ACLU Challenging NC's Ban on Same-Sex Marriage

RALEIGH, N.C. --The American Civil Liberties Union is launching a new legal assault on North Carolina's constitutional ban on marriage for same-sex couples.

The group said Wednesday that it is urging a federal judge to quickly negate the state ban to help children as well as gay couples suffering from urgent health problems and struggling with insurance and other restrictions.

ACLU staff attorney Elizabeth Gill says the argument is similar to an Ohio case brought by a gay couple in which one man was terminally ill. A federal judge last year ordered Ohio to recognize out-of-state gay marriages on death certificates.

Federal judges have struck down bans in Michigan, Utah, Texas, Oklahoma and Virginia.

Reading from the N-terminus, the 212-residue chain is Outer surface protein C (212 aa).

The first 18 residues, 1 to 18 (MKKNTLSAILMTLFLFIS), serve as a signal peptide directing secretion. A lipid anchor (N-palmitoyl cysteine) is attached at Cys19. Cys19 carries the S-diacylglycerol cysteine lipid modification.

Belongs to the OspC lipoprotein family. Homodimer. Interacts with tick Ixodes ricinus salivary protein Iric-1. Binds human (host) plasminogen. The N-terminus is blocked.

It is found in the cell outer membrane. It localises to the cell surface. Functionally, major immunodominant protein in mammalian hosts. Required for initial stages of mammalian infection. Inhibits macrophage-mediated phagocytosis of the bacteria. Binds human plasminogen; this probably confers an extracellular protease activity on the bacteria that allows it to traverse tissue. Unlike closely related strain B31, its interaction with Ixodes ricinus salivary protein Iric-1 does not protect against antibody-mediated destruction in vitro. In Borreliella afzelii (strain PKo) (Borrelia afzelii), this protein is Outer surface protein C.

The ACLU provided the following information in a news release:

In 2012, the ACLU filed a federal lawsuit in Greensboro on behalf of six families headed by same-sex couples that challenged the state's ban on second parent adoption, where one partner in an unmarried gay or straight couple adopts the other partner's adoptive or biological child. In 2013, the ACLU added an additional claim to that lawsuit that directly challenges North Carolina's ban on marriage for same-sex couples. The case is Fisher-Borne et al. v. Smith.


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